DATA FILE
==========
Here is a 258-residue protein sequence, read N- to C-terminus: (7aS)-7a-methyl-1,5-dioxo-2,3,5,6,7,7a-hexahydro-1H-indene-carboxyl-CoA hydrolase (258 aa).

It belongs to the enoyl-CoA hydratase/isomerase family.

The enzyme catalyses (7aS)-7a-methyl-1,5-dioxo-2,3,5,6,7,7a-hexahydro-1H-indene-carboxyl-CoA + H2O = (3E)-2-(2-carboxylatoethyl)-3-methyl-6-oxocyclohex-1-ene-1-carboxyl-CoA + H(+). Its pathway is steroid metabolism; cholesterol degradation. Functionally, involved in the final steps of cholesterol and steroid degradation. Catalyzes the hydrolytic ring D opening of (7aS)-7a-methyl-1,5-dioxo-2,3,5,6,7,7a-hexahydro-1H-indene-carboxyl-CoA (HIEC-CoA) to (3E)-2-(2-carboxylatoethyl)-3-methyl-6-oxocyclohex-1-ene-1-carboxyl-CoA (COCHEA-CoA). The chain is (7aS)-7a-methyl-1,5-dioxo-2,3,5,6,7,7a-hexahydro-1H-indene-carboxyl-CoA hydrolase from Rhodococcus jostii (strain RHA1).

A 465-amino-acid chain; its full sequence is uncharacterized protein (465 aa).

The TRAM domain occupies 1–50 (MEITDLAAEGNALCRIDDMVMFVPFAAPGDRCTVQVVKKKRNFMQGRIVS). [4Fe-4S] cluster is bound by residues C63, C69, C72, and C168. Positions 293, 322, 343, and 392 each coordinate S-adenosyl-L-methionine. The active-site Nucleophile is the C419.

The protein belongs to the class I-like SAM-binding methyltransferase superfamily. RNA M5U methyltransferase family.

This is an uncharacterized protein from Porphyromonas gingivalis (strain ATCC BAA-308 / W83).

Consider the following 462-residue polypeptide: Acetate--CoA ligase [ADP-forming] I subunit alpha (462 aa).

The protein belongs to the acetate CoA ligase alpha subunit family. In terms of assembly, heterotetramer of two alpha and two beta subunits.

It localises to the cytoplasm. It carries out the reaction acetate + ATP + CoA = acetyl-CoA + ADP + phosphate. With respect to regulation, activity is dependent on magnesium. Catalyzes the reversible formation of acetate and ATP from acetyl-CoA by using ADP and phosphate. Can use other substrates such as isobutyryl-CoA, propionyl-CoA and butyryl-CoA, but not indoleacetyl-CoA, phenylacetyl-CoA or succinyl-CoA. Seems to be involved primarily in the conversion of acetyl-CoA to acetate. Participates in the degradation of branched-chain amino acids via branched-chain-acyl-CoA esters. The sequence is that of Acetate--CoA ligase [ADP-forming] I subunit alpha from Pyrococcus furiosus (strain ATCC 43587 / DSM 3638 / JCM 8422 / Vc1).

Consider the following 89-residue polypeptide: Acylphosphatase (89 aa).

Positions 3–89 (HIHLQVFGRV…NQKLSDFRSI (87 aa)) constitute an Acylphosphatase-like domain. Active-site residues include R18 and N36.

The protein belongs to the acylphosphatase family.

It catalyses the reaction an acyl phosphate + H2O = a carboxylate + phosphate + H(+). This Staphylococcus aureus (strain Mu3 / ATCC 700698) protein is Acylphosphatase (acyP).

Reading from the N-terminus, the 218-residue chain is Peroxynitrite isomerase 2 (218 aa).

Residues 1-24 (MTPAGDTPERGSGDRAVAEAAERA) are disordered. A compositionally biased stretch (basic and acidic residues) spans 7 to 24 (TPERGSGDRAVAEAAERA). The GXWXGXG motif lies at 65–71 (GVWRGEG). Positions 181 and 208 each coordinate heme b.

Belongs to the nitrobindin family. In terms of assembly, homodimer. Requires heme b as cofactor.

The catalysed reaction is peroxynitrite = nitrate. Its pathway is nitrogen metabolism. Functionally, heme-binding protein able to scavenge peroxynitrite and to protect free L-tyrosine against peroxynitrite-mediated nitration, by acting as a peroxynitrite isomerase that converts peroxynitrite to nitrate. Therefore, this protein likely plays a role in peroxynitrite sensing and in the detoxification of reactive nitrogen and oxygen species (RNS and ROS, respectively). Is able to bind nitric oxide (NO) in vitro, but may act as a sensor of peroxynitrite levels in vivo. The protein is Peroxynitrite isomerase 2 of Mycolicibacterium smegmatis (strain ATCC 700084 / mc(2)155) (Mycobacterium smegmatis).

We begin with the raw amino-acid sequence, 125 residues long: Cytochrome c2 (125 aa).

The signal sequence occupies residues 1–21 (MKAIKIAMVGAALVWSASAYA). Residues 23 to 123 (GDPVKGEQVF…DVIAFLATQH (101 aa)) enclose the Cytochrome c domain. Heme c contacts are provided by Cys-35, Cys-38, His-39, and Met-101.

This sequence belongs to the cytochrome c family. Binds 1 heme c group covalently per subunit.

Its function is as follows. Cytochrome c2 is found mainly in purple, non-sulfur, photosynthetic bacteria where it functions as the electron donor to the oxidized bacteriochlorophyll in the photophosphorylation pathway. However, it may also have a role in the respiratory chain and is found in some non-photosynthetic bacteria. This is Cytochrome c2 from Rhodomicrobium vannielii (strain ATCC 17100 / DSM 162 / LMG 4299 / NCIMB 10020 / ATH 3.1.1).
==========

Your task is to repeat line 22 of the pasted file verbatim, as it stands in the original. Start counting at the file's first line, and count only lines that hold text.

Its function is as follows. Cytochrome c2 is found mainly in purple, non-sulfur, photosynthetic bacteria where it functions as the electron donor to the oxidized bacteriochlorophyll in the photophosphorylation pathway. However, it may also have a role in the respiratory chain and is found in some non-photosynthetic bacteria. This is Cytochrome c2 from Rhodomicrobium vannielii (strain ATCC 17100 / DSM 162 / LMG 4299 / NCIMB 10020 / ATH 3.1.1).